So the app should make sure that whatever base font size you choose is gonna get scaled according to that motion. As I said, some people can get nausea from motion or motion sickness, so they might decide to just disable the animation on the device. And so, if you have animation on your app , you should not animate any transition, you can still use opacity, is more the transition of any movement, cause probably two users, so you should not use any movements in your app.

Another setting, color inversion, high contrast, bold text, and dark mode. So yes, your app should also support dark mode, because some people might find too sensitive reading text on the white screen, so ideally you should also consider supporting dark mode for your app.

Another thing we need to take in consideration are accessible principles, or POR, and these are fundamental principles by the W3 organization, and it's an acronym where P stands for Perceivable, O for Operable, U for Understandable, and R for Robust. Operable means that the interface information, user interface components, must be presentable to the user in a way that they can perceive. In case, for example, yeah, text for non-text content, caption for videos, and the content, yeah, it needs to be easy to see and hear. For example, using the user interface components and navigation must be operable. So, user should be able to operate whatever content via external keyboard or screen reader. Also, user should give enough time to read, use the content to a user. For example, if any content disappears after a certain time, you should consider to extend the time. If the user is using screen reader, or on Android there is a setting called time-to-take-action. You should use that time, or instead whatever time you decide, to let user be able to interact with the content, as some expiration time. Content does not cause any seizure on physical reaction. As we said before, if you have flashing images that can cause problems to people with epilepsy, you should prevent this type of content.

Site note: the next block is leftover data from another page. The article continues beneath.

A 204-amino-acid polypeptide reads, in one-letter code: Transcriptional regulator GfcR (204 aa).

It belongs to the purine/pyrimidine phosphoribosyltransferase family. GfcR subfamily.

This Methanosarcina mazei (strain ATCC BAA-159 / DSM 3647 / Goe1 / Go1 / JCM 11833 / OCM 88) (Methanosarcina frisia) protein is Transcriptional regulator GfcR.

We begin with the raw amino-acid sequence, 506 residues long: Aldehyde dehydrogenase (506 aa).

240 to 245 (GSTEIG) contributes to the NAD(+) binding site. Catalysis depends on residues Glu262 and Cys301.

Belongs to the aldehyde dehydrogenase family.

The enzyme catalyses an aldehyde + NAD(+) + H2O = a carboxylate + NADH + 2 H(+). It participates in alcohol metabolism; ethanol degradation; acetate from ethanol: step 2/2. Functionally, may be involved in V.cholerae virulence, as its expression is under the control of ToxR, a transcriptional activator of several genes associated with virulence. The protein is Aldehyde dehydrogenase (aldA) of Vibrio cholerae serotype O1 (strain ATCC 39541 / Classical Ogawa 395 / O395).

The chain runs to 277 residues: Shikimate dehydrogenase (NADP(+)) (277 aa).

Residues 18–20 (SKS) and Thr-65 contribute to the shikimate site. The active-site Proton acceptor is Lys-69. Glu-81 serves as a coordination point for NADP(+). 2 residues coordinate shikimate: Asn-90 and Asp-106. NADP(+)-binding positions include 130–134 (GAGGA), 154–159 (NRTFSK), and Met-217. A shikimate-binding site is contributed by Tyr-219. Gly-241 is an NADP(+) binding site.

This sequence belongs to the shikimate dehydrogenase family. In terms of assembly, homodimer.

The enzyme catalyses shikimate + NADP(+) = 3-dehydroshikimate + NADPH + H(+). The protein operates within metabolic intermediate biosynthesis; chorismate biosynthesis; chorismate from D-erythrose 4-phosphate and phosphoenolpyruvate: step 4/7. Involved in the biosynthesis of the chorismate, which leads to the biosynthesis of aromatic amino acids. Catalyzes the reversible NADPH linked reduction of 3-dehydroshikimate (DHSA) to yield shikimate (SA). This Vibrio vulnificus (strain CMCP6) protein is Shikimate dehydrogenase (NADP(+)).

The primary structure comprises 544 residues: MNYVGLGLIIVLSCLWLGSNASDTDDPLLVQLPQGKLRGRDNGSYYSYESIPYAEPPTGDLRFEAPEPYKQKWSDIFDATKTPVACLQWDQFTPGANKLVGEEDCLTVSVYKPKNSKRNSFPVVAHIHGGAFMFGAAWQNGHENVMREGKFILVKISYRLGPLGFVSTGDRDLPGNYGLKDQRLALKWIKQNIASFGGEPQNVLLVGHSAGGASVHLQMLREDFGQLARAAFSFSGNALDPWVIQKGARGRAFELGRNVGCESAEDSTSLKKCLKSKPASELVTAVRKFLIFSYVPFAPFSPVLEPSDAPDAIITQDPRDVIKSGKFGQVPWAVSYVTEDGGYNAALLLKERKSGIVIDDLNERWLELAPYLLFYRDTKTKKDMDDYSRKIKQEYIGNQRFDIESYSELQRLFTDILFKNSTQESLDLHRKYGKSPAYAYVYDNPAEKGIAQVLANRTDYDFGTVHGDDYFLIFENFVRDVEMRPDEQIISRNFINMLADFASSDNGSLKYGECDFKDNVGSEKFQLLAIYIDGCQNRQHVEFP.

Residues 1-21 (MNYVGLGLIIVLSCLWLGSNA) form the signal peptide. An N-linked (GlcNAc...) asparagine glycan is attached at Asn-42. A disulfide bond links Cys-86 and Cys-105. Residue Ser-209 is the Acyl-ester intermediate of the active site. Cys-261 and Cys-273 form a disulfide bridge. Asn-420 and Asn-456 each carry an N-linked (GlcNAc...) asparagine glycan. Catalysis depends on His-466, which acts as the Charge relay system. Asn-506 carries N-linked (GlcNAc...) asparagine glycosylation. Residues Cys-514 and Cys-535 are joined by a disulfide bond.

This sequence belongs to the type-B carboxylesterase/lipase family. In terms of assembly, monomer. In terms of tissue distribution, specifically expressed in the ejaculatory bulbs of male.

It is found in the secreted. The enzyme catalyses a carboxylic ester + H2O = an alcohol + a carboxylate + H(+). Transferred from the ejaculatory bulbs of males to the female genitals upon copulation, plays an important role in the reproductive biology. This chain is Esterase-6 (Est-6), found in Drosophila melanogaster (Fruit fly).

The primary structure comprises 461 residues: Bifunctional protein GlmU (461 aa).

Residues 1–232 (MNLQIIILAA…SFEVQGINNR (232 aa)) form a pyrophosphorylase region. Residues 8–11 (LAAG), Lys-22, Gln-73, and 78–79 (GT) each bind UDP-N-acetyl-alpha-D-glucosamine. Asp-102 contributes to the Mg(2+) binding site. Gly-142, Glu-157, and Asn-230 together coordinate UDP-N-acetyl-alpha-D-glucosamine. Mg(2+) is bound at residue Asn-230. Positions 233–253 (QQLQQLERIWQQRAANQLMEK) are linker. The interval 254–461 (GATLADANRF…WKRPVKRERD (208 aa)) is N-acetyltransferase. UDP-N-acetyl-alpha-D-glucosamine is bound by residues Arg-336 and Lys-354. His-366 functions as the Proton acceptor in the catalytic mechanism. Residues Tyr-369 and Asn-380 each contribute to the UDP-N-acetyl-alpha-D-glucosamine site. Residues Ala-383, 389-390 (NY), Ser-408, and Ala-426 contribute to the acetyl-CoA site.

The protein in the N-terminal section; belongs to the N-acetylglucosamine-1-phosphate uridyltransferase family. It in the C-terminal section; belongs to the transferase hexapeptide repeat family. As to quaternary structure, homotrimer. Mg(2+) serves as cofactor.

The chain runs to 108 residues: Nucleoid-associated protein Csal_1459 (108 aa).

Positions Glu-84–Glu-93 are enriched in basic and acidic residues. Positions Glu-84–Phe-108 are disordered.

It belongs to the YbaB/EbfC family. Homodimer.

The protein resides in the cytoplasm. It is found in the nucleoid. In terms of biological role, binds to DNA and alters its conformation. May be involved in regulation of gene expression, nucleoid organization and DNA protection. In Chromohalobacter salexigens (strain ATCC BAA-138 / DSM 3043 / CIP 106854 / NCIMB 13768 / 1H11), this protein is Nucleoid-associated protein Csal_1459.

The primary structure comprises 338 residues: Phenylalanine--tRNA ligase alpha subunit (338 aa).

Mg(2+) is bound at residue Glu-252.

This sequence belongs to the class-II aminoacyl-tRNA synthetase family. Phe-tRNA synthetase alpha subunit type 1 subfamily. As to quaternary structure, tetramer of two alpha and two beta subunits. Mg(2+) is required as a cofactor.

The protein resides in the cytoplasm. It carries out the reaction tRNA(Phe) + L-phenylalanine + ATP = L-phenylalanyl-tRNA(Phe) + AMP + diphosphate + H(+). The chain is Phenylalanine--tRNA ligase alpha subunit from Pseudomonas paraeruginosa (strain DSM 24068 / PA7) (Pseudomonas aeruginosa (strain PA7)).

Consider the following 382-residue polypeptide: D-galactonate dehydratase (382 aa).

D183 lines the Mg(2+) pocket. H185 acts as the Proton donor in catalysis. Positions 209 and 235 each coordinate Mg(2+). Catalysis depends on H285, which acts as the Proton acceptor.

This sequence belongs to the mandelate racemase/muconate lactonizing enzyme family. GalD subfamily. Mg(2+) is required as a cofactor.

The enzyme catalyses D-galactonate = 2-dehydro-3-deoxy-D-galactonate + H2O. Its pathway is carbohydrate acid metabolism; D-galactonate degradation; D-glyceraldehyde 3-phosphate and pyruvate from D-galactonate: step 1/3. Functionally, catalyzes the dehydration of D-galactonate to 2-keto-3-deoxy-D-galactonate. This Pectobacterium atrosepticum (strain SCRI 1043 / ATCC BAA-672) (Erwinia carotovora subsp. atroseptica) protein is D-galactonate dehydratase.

Another principle is understandable. Information and the operation of user interface must be understandable. Text is readable and understandable, content appears and operates in unpredictable ways, users are helped out and correct mistakes. This, for example, applies to people with cognitive impairments. where if you use too many jargons or text to understand, you exclude this kind of people. Also, yeah, a good idea is to have a consistent behavior across the hub and across all components, they look the same. Robust content must be robust enough that it can be interpreted by a wide variety of a user agent, including assistive technologies. Yeah, this is like in this example, you need to give a name, a role or accessibility hint to a component.

OK, now you see we had an overview of what AccuSybit is and some principles. What we can do is, there is quite a lot to learn and to take in. So what we can do like straight away to get started is we can use some linting. For example, for react-nativity, there is a plugin for Formidable. It's called the ES-Plugin React-Native Accessibility A11i. This linter will highlight at least the most basic issues like missing accessibility role or missing accessibility label on your components.

4. External Tools and Resources

Short description:

You can use external tools like the Accessibility Inspector on iOS and the Accessibility Scanner on Android to analyze your app for accessibility issues. These tools are not perfect and may only catch about 40% of issues, but they are a good starting point. Additionally, you can find resources, guidelines, articles, and communities on Twitter to learn more about accessibility.

Also, you can use external tools. For example, on iOS you can use the Accessibility Inspector or on Android you can use the Accessibility Scanner. There are also other external tools. Basically, those are external to your app. You need to run them manually.

For example, on Android, Accessibility Scanner will analyze your app, and the web apps used on your app, it will tell you which missing label, or missing role for components, or also highlight if the contrast is not enough.

The other thing to understand is that these other linting testing tools are not perfect. They will only catch about 40% of accessibility issues, but it's still good enough to get started while we practice and learn more about accessibility.